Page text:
Olive ridley turtle
Length: 0.6-0.75 m.
Weight: 35-45 kg, rarely 50 kg.
The second smallest, and most abundant marine turtle species in the world. This species is named for its olive-coloured carapace and is well known for its mass nesting grounds (arribadas).
Distinguished from other marine turtles by its smooth semi-circular to wedge-shaped carapace (shell) which is often a pale-olive to dark grey-green in colouration, the shell is arranged with >5 vertebral scutes (shields) running down the centre of its carapace, and 5-10 pairs of costal scutes (shields) arranged on either side.
A vagrant (outside its normal range) in New Zealand waters.
This species typically occurs throughout the sub-tropical and tropical waters of the Pacific, Indian, and South Atlantic Oceans but has been sighted several times in New Zealand waters.
This species is primarily carnivorous feeding on a range of shellfish, crustaceans, fish, jellyfish, sponges and occasionally algae.
Ecology and habitat
The olive ridley turtle as with other marine turtles is primarily found in relatively shallow coastal waters but does spend a significant amount of time migrating across the open ocean.
The large breeding congregations (100’s to 1000’s of animals), and subsequent mass hatching events play a significant role for many terrestrial and aquatic predators, providing prey and nutrients for species within the coastal environment.
Estimated to be up to 50 years, but potentially longer.
Solitary, but females congregate at nesting grounds.
Olive ridley turtles do not breed in New Zealand.
Females nest annually, either at mass nesting grounds (arribadas), or solitarily, and often several times during the season. Nests consist of around 70-220 soft-shelled eggs, which are buried in deep holes that they dig with their large flippers. Eggs hatch after 50-75 days.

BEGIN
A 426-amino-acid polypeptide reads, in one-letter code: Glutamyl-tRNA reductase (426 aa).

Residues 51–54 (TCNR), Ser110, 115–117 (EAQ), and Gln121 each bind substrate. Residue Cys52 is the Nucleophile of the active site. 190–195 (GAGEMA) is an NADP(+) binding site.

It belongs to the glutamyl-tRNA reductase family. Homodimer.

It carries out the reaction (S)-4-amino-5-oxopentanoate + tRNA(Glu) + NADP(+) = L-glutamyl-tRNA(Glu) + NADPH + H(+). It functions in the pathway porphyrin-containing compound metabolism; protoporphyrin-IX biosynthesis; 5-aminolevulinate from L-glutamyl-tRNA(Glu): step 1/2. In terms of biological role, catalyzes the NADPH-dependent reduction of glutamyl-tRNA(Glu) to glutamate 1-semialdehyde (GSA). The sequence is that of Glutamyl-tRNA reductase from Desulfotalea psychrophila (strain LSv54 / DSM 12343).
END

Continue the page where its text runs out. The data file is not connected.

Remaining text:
Disease and threats
The olive ridley turtle is a host for many of the parasites, and diseases present in other marine reptiles, none of which pose a significant risk to the survival of the species. Of more concern are the many human-induced issues, resulting from the contamination of their habitat. The most significant being the consumption of marine plastics which bear a striking resemblance to the jellyfish, and other soft-bodied creatures which they primarily prey upon. Boat-strike, light pollution, exploitation of animals and eggs for food, as well as mortality as bycatch represent additional threats to their survival.
Gill, B. J. (1997). Records of turtles and sea snakes in New Zealand, 1837–1996. New Zealand Journal of Marine and Freshwater Research, 31(4), 477-486.
Hitchmough, R., Barr, B., Knox, C., Lettink, M., Monks, J. M., Patterson, G. B., Reardon, J. T., van Winkel, D., Rolfe, J., & Michel, P. (2021). Conservation status of New Zealand reptiles, 2021. New Zealand threat classification series 35. Wellington: New Zealand Department of Conversation.
van Winkel, D., Baling, M., Hitchmough, R. 2018. Reptiles and amphibians of New Zealand – a field guide. Auckland university press, Auckland New Zealand.